The David Sarnoff Library (DSL) opened fifty years ago today adjacent to the library of the Radio Corporation of America’s David Sarnoff Research Center in Princeton New Jersey. In the early 1960s, Sarnoff, RCA’s iconic leader of more than three decades, had begun thinking about his legacy. Inspired by the Roosevelt and Truman Presidential Libraries, Sarnoff decided to open a library in the research laboratory that bore his name. He intended this library to house his private papers and focus on his contributions to the communications and electronics industries.
The David Sarnoff Collection (as it was then known) opened on September 28, 1967. In the years after Sarnoff’s death in 1971, the collection continued to develop and grow. Most notably, the DSL’s last executive director, Dr. Alexander Magoun, reached out to RCA’s executives, scientists, and engineers, acquiring their papers and vastly expanding the DSL’s scope.
RCA, of course, did not survive. Subsequent successor organizations took over management of the Research Center, but kept the DSL collections intact. The Sarnoff Corporation even invested new resources in the library, hiring historian of technology Magoun, first as curator in 1998 and then as the executive director in 2000, and supporting his collection development initiatives. The onset of the Great Recession, however, led to the Sarnoff Corporation’s decision to shutter the DSL. Magoun found homes for the DSL’s collections: the museum objects went to The College of New Jersey. But the enormous library collections—about 3,000 boxes worth of records, publications, photographs, film, digital files, and more—were too large to attract a credible commitment from any New Jersey repository. That is when Magoun contacted the Hagley Library.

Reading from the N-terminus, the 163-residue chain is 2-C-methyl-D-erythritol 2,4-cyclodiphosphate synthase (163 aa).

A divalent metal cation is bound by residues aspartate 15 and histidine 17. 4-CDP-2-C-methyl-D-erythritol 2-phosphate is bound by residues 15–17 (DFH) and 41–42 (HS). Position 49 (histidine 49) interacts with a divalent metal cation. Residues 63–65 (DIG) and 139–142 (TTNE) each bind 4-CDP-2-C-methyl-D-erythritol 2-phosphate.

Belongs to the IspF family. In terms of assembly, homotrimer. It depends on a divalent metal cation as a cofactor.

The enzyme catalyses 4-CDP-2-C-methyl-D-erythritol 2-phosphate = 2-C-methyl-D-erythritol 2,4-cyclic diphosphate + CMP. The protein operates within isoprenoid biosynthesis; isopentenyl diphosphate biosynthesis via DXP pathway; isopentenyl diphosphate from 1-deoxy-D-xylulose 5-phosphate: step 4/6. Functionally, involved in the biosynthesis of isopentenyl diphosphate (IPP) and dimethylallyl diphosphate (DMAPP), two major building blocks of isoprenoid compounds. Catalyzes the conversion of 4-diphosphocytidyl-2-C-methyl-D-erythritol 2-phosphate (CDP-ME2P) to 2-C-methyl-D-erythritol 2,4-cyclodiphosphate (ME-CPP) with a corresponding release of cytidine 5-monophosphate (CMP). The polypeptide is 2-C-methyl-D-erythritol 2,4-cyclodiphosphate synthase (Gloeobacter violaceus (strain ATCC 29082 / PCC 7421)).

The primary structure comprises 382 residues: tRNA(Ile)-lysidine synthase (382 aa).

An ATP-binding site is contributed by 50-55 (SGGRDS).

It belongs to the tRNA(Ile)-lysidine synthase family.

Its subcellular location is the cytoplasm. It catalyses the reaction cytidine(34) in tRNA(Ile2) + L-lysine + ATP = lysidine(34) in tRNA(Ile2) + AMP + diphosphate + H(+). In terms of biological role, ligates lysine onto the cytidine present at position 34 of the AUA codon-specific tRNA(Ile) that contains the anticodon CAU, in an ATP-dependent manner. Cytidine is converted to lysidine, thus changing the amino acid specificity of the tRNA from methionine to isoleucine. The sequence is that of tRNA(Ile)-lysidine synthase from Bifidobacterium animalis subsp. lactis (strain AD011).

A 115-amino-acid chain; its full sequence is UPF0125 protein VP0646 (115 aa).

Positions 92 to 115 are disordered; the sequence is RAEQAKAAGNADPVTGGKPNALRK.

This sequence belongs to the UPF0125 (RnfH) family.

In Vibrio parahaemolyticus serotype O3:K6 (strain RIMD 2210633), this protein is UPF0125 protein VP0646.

Hagley Library was an ideal fit for the David Sarnoff Library. Our mission is to preserve and make accessible research collections describing the experience of American enterprise and innovation. Moreover, Hagley already held several large collections of RCA material, including records from RCA Victor Company, which had operated plants in Camden, NJ. We had the space and staffing to store and make the DSL collections available. What we lacked were enough staff to dedicate themselves entirely to a preservation project that would take several years to complete. Although the DSL collections had been accessible to researchers in Princeton, the DSL staff had little time to formally arrange and describe the collection according to professional best practices. A lot of the description, scope, and history of the collections resided primarily in Alex Magoun’s memory.
Thanks to a generous grant from the Council on Library and Information Resources (CLIR) funded by the Andrew W. Mellon Foundation, Hagley was able to hire two project staff members, Daniel Michelson and Kenneth Cleary. Supporting them were a number of graduate assistants and interns, mostly from the History Department of the University of Delaware. Despite these many hands, significant numbers of the Hagley Library staff were involved in supervision, conservation, digitization, cataloging, publishing online finding aids, and the myriad tasks that go into a large processing project.
After three years of processing, preserving, and cataloging, the David Sarnoff Library’s collections, are now fully available to the public, described in twenty finding aids and including more than 5,000 pamphlets in Published Collections and 700 digitized items available through the Hagley Digital Archives. The collection includes thousands of linear feet of documents, reports, photographs, films, and publications detailing the rise and fall of the RCA Corporation and of Sarnoff, its longtime leader.
Hagley is proud of its work to preserve this collection documenting an iconic and innovative American business and the man who led that business for multiple decades. At 50, the David Sarnoff Library wears its age lightly: it includes materials donated by more than one hundred individuals and companies resulting in tens of thousands of preserved documents, reports, and publications, as well as photographs, films, and other records. We invite the public to explore the incredible stories of American business and innovation to be found in these records on our website and at the library.
Erik Rau is Director, Library Services, at Hagley